Based on these maps, we can accurately determine the location of the B-52 at the precise time of photo 783, by measuring the pixel distance and the direction of the southern end of the peninsula within the hooked-bays. The distance of the B-52 in the photo is 4.658 nm at 078 degrees, although this result is an inclined distance measured from an altitude of 1.763 nm above the ground. Consequently, it is necessary to use Pythagoras’ theorem to calculate the distance measured on the ground:
(Ground Distance)2 = (4.658) 2 - (1.763)2 (31)
Ground Distance #783 = 4.31 nm (31 bis)
Accordingly, the ground distance from the B-52 to the south hooked-bay within the elbow of the lake is 4.31 nm at azimuth 258 degrees. When we draw this direction and distance on the USGS map we find that the coordinates are located precisely on the straight B-52 TACAN approach trajectory extending from the WT fix to the runway at Minot AFB. We now have an independent verification that the B-52 was on the correct descent trajectory to Minot AFB. In addition, we now know the precise location of the B-52 at 09:06:51Z, in relation to the Deering TACAN located adjacent to the runway at Minot AFB:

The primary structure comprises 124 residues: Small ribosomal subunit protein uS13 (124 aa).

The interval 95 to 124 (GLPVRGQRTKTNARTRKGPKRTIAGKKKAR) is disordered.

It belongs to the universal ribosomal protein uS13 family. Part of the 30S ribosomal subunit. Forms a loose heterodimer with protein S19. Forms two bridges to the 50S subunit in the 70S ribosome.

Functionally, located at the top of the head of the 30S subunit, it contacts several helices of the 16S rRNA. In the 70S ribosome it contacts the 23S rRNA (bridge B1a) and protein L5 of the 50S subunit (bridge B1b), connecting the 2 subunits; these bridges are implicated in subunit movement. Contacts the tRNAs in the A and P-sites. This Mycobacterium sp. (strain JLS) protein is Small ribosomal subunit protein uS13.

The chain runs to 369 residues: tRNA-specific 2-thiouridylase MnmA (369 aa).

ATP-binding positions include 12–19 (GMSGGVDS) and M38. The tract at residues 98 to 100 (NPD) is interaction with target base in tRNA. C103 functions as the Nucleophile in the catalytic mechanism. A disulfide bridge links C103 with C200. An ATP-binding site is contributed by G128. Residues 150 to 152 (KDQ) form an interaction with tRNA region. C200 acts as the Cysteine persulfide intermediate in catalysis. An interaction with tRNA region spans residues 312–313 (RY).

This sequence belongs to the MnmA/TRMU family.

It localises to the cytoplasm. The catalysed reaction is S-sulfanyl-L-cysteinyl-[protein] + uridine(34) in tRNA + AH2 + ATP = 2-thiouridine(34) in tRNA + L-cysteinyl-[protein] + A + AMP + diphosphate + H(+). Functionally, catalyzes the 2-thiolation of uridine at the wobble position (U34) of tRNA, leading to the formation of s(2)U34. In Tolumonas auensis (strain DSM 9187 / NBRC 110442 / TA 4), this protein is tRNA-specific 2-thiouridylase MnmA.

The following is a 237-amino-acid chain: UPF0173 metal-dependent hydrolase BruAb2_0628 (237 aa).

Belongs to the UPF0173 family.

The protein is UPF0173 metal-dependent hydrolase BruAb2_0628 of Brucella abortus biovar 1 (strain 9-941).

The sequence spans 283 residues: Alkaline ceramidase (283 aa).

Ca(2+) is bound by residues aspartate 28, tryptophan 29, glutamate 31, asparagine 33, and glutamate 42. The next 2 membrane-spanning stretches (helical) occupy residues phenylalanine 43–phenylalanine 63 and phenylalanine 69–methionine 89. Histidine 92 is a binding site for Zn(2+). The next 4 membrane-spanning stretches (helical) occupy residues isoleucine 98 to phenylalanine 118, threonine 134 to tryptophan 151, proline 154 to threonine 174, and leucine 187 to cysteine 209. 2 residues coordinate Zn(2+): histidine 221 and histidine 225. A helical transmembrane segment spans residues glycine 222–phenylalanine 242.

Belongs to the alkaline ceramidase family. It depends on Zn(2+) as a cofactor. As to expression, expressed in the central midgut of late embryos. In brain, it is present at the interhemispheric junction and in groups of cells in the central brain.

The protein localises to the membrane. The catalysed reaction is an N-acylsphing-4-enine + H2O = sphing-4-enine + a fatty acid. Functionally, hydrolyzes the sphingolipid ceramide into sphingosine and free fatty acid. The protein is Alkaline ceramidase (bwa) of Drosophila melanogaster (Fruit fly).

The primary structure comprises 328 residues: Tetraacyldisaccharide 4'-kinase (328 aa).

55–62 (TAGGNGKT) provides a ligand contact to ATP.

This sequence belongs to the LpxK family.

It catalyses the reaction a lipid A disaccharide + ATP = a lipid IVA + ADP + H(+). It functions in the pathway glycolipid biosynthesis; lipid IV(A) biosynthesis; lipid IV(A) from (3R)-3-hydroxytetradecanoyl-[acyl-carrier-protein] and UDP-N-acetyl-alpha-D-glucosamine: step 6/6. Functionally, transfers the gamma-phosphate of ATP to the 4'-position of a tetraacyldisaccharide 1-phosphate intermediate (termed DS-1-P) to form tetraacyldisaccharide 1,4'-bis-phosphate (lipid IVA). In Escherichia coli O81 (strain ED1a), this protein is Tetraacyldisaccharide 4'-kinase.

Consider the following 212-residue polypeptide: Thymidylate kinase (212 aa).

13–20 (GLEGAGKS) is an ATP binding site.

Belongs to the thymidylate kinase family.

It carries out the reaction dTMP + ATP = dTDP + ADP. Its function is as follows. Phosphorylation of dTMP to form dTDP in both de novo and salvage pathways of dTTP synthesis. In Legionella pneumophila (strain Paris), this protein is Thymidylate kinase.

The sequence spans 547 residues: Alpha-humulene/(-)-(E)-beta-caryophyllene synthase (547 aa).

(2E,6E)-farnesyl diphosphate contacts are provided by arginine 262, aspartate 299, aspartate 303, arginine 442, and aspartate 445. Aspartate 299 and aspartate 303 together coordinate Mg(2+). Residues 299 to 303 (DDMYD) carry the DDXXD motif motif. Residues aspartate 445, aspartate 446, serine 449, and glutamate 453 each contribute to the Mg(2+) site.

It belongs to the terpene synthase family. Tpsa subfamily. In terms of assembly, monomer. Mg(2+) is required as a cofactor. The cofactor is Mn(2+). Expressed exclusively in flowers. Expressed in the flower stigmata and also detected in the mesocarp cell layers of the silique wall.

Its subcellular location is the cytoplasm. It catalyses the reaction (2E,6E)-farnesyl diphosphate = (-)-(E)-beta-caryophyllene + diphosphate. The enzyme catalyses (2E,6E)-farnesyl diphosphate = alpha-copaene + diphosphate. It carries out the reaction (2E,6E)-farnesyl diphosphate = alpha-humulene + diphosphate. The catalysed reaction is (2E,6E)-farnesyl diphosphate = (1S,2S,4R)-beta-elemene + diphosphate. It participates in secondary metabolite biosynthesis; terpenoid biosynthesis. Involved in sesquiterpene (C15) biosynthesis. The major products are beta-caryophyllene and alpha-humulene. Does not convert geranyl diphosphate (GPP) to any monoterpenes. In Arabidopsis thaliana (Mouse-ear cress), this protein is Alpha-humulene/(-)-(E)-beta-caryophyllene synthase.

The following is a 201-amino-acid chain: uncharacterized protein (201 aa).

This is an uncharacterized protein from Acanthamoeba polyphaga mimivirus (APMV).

- TACAN distance = 18.8 nm ( 34.8 km) at 306° true.
The B-52 was in fact 16.2 nm (30.0 km) away from the WT fix, where it began the descent following a standard 180° turnaround. This position is drawn on the map of Figure 36.